It might be hard to get going at first, but you’ll feel better once you do.

6. Boost your mental health

Physical jobs are brutal work. They’re not only exhausting physically but mentally as well. (Not to mention, often underpaid).

Do yourself a favor and invest in some “you-time” to clear your mind and improve your mood.

Regular exercise can reduce anxiety, depression, and stress — just a brisk walk a few times a week is enough.

You don’t need hours and hours in the gym to walk away feeling a lot better about yourself and your life.

7. Prolong your lifespan

We generally associate being active as a good thing for our health, but there seems to be another end to the pendulum.

Some research suggests that long careers in physical jobs and manual labor wear your body down rather than build it up, leading to a shorter lifespan.

(The study has some serious limitations, like not accounting for socioeconomic factors, but the findings are still worth considering)

Exercising regularly is the best way to offset this and live longer and healthier.

Again, according to AARP, just 15 minutes a day of physical activity or exercise is enough for a noticable boost in longevity.

And remember, there’s a big difference between a brisk walk followed by rest and hydration versus working tirelessly on your feet for 8 hours. Incorporate a little more of the former to see some big benefits!

The best workouts for manual laborers & people with physical jobs

Guy with physical job doing yoga

OK, so you’re convinced you should make exercise a priority to offset some of the wear and tear labor jobs put on your body.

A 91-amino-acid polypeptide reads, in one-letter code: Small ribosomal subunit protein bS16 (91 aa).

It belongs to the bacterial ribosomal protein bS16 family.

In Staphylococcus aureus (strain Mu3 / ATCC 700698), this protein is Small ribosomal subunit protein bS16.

But what workout should you do?

Here are my 3 favorites:


Yoga is an excellent way to get in shape, but it’s also a fantastic way to help your body recover from the rigors of daily life.

With regular yoga practice, you’ll build your core, improve your mobility and flexibility, and experience dramatic improvements in your mood and mental health.

It’s probably the best bang for your buck if you already get a lot of activity at a physical job, and no, it’s not just for women!

If you’re short on time, you can find free yoga videos on YouTube for a short 10-15 minute flow in your living room.

Read about the pros and cons of yoga here.

Low-impact cardio

Running is an awesome conditioning workout, but it’s brutal on your feet, knees, and other joints.

Your poor bones have already been through enough at your job — they deserve a rest!

Try some brisk walking or incline walking on a treadmill a few times per week. Or better yet, hop on a bike, stationary bike, or elliptical.

These are great methods for improving your conditioning while promoting joint health and preventing injuries.

Strength training

The benefits of building strength and muscle are innumerable, and there are a few great ways to do it.

If you like lifting weights in the gym, be sure not to overdo it. Your muscles need time to recover, especially if you’re working a labor job all day. Two or three lifting workouts per week should be plenty.

You can also try bodyweight fitness. Work on mastering push-up, pull-up, and squat variations to build impressive full-body functional strength.

Try this free bodyweight fitness routine in your living room — it should only take about 30 minutes 3x per week.

Wrapping Up

Have I convinced you yet?

A physical job will definitely keep you active, and you’ll probably stay relatively lean burning so many calories every day, but it might not be as good for your body as you think.

It’s imperative you find time to exercise — even just 15 minutes a few times per week.

My top recommendation would be a yoga class (either at a studio or at home via YouTube), but strength training and low impact cardio (even just walking) are great options, too.

Incorporating just a little bit of working out into your schedule will help you recovery from long work days, undo the damage from standing too long and lifting at odd angles, and help you live a longer, healthier life.

If you work long, physical hours, how do you find time to also exercise? I’d love to hear your best tips!

(And if you want to get started, check out all of my favorite workout apps and programs to see what might be a good fit for you.)